Abatement of taxes is not income and the amount thereof is not taxable unless it represents a refund of taxes previously paid and deducted for income tax purposes. The aphorism that ‘a penny saved is a penny earned‘ has no significance taxwise. There is no proof in the record that either of the petitioners ever treated the taxes saved or the expenditures made for maintenance and upkeep by organizations as income in their tax returns. This fact is convincing proof that they did not consider such items as rent or intend the arrangement with Red Cross and Bundles for Britain to be an appropriation of their former residential property to an income-producing purpose. We stated in Maurice P. O'Meara, 8 T.C. 622, 633, ‘A taxpayer may not take a loss in connection with an income item unless it has been previously taken up as income in an appropriate tax return.‘ See also cases therein cited.

In view of the above, we are of opinion that, although the arrangement made by petitioners providing for the use of their former home by the above mentioned organizations was a commendable one, the property was not converted to an income-producing purpose prior to its sale. Petitioners may not, therefore, deduct any loss resulting from such sale. See Mertens, Law of Federal Income Taxation, section 28.78, and cases cited.

The loss claimed by petitioners is not deductible for another reason. We believe petitioners have failed to prove that the fair market value of the property was $40,000 in May 1940. Petitioners' expert witness stated that he would ‘like‘ to place the fair market value of that property in May 1940 in a range of between $25,000 and $30,000. He gave none of the underlying facts upon which such valuation was based. His estimated fair market value apparently was based primarily upon the city of Erie's assessed valuation of the property for the triennium 1940 through 1942. He failed to testify, however, with respect to the basis for such assessed valuation. In Mertens, Law of Federal Income Taxation, section 59.85, it is stated:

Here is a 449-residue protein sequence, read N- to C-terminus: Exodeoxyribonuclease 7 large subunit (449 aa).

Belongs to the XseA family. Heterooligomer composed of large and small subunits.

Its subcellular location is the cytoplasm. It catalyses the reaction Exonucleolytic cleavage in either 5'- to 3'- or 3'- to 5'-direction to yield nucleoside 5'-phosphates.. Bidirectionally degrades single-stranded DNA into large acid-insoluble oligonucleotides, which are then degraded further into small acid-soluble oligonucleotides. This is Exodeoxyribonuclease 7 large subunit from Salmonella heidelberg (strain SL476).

If there is no showing as to the basis of the assessment, that is, if the ratio between market value and assessed value is not proved, no attention will be paid to the tax assessments. Of course, if it is shown affirmatively that the assessed valuation bears little relation to market value because the assessment is based on cost of reproduction, or for any other reason, the evidence is considered of slight importance.

Respondent's expert of some 21 years experience in local real estate business testified that in his opinion there was little relation between the city's assessed valuation and the fair market value of the property. He further stated that in his opinion the property's fair market value at the time it was first occupied by Red Cross was $15,000. In reaching his conclusion he checked transactions involving similar and other property in the area of petitioners' former residence, he studied trends in the neighborhood, he inspected neighboring dwellings, and he considered the operating costs of petitioners' property. In Mertens, supra, section 59.04 (vol. 10, pp. 445, 446), it is stated:

A common fallacy in offering opinion evidence is to assume that the opinion is more important than the facts. To have any persuasive force, the opinion should be expressed by a person qualified in background, experience, intelligence, familiarity with the property, and with the valuation problem involved. It should also refer to all the underlying facts upon which an intelligent judgment of valuation should be based. The facts must corroborate the opinion; otherwise, the opinion will be discounted. * * *

In view of the above, we hold that the fair market value of the property in May 1940 was $15,000.

Petitioners, moreover, neither introduced evidence of the useful life of such property nor proved the value allocable to the buildings at the time the Red Cross went into occupancy. Petitioners mentioned these points for the first time in their reply brief, but their arguments there fall far short of overcoming the lack of proof on these points in the record.

Section 29.23(e)-1 of Regulations 111 provides that:

* * * a loss from the sale of the property, computed as provided in section 111, is, subject to the limitations provided in section 117, an allowable deduction in an amount not to exceed the excess of the value of the property at the time it was appropriated to income-producing purposes (with proper adjustment for depreciation) over the amount realized from the sale.

Without evidence of the useful life and the allocable value of the buildings it is impossible to make a proper adjustment for depreciation, which, in accordance with the regulations, is prerequisite to determining the adjusted value of property at the time it is appropriated to an income-producing purpose.

Since we do not know the adjusted value of petitioners' property at the time the Red Cross first went into occupancy, we have no basis upon which to determine the amount of the loss from the sale of such property. Hence, we hold that petitioners have failed to establish that they incurred any deductible loss when they sold the property in question.

It follows that respondent did not err in his determination.

Decisions will be entered for respondent.